The roadside attraction—it's as American as apple pie. Architecture critics have chronicled these way-stations of 20th century popular culture for years, and every time I'm on a road trip I try to do the same. Wall Drug had been on my bucket list for quite some time; I'd driven near it, by it, and around it—but was never actually able to stop in before.
We didn't have as much time as I'd hoped, but I was still able to mill around the place and get a paper cup of their World Famous Free Ice Water. Wall Drug's founder Ted Hustead struggled with his wife Dorothy to make ends meet on the Great Plains during an even greater Depression. What saved their business, quite frankly, was nearby Mount Rushmore which had recently opened to the public.
Dorothy had the foresight to realize that highway traffic was due to increase, and Wall Drug needed a clever gimmick to attract passerbys: free ice water. Of course, many places offered free water, even back then, in the form of drinking fountains or bathroom facilities. But it was Dorothy's genius to present the water as a unique experience and market it as a luxury by employing large signage along the highways. This billboard campaign eventually grew legs in the form of "so many miles to Wall Drug." These signs can now be found all over the world, on every continent—even Antarctica.
Some nice large 19th century wood type—which appears to be hand-painted—adorns nearly every storefront of the massive complex.
Over the years Wall Drug has expanded from a simple pharmacy property to something of an eclectic collection of adjoining buildings not unlike a Main Street of a small American town. The large, repeated signage recalls the famous billboard campaign which one can see coast to coast.
In terms of thematic design, Wall Drug is a wonderful decoupage—part Wild West Outpost, part Small Town Pharmacy / General Store / Ice Cream Parlor / Soda Fountain, part Mid-Century Diner, part Grandma's Antique Store, Part Hunting Lodge, part Church, part Art Gallery, part Rock Garden, part Giant Dinosaur (!?). Ok... part Everything.
The evolution of Wall Drug as a themed attraction reminds me very much of Knott's Berry Farm in Buena Park, California: a small family-run business weathers the Great Depression years, gains a strong local reputation, and prospers as a national tourist destination in the years after World War II. Granted, Wall Drug is much smaller in scale, and lacks roller coasters and other thrill rides. But it still has an extensive "backyard" environment featuring a pan for gold activity (cribbed right from Knott's) and bizarre photo opportunities.
Development of Interstate Highway I-90 in the late 1960s meant that Wall Drug was effectively bypassed as a roadside attraction—cars had to get off the interstate and make their way through a few downtown streets to get there. As a result, Ted and company hired a local sculptor named Emmet Sullivan to erect a fifty-ton, 80-foot-long dinosaur to attract traffic from the interstate. The dino's eyes lit up at night. Emmet knew what he was doing—in 1936 a Dinosaur park he had designed and built opened just outside nearby Rapid City. He even worked on the Mount Rushmore project.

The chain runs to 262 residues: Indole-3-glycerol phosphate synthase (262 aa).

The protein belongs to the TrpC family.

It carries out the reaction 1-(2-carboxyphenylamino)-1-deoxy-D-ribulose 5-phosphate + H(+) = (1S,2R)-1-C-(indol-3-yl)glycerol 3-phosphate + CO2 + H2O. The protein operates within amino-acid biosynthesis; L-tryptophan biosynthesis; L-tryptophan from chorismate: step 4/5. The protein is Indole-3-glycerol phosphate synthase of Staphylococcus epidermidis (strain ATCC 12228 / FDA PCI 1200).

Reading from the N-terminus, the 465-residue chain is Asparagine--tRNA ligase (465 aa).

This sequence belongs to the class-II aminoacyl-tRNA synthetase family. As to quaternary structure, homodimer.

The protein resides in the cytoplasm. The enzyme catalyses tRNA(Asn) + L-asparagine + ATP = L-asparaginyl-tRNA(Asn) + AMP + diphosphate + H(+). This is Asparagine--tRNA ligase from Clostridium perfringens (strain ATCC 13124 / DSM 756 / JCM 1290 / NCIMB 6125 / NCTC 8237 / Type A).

Wall Drug is quite proud of all the publicity it gets across the nation, mostly in the form of free bumper stickers handed out reading WHERE THE HECK IS WALL DRUG?
I took several series of photos which I then later stitched together into seamless panoramics, to sort of get a sense of the scale of the place. Click any of them to enlarge.
Wall Drug is replete with signage—both historic and reimagined—that creates a kind of amplified brand effect inside its retail spaces. In a very odd way, this is analogous to how well-designed brand chains like the Apple Store or Niketown work; every fit and fixture reinforces the identity of the company and its products. Except in the case of Wall Drug, there is no brand, and the wares for sale are varied. Still, you can't turn around a single corner without another cute reminder that indeed, you're at Wall Drug.
Although Wall Drug shares the aesthetic of the American Old West with Knott's Berry Farm, it also occupies a sort of nebulous kitsch space. This is the theming of the eclectic—think a typical antique mall. All the mismatched junk; that's the show. That's the point. Beyond the retail spaces inside, this collage extends to the exterior facades: Saloon, General Store, Cabin, Brownstone, Wooden Shack, Medieval Castle (?!?).
In case you feel lost, here are the precise coordinates of your location to set you at ease.
And of course, you don't want to miss the backyard.
There are many such roadside attractions scattered throughout the United States. They comprise a very distinct flavor of what we think of as Americana, and such places appear to be more prevalent west of the Mississippi. It might be the endless expanses to cross via highway out west—the weary traveller on the one hand looking for somewhere interesting to stop, and the proprietor on the other trying to eke out a living in the middle of nowhere. In this case, a ridiculous massive green dinosaur works well for both parties.
Where the Heck is Wall Drug? It's lots of places, if you look for it.